4. also believe me that your perception that they might dislike you because you don't express yourself well is exaggerated -- people do pay more attention to content and confidence rather how the speech was delivered -- i was sort of surprised to discover people who cannot express themselves eloquently, who speak in fragments, occupy some really well-paying and respected positions and others enjoying their company -- because once again, in the end it is not how much you stutter, it is what you say and how much confidence you demonstrate all through your stuttering – in place of fragmented sentences and stutter, people really dislike those who lack confidence

    an example of one such person is B. Sharpless, who won the Noble Prize in chemistry some years ago -- you should see the e-mails he writes and speeches he delivers -- all thoughts tied up together, a never-ending deluge of words that is hard to understand with misplaced topics and sentences that he doesn’t bother to end -- this does not prevent him from running a research group, delivering talks, receiving more prizes, consulting companies, and being on editorial boards of various journals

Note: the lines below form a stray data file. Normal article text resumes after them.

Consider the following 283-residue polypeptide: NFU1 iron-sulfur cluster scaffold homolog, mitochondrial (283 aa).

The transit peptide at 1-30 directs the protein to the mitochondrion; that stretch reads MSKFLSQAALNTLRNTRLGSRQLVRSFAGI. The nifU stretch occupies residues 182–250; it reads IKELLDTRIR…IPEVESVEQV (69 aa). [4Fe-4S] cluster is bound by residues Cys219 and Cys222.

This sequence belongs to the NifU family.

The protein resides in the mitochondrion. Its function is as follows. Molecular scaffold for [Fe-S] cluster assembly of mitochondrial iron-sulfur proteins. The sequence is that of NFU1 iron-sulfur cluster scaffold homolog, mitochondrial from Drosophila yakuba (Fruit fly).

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  • TooyaTooya 254 replies17 threadsRegistered User Junior Member
    Be who you are and say what you feel because those who mind dont matter and those who matter dont mind.

    ~Dr. Seuss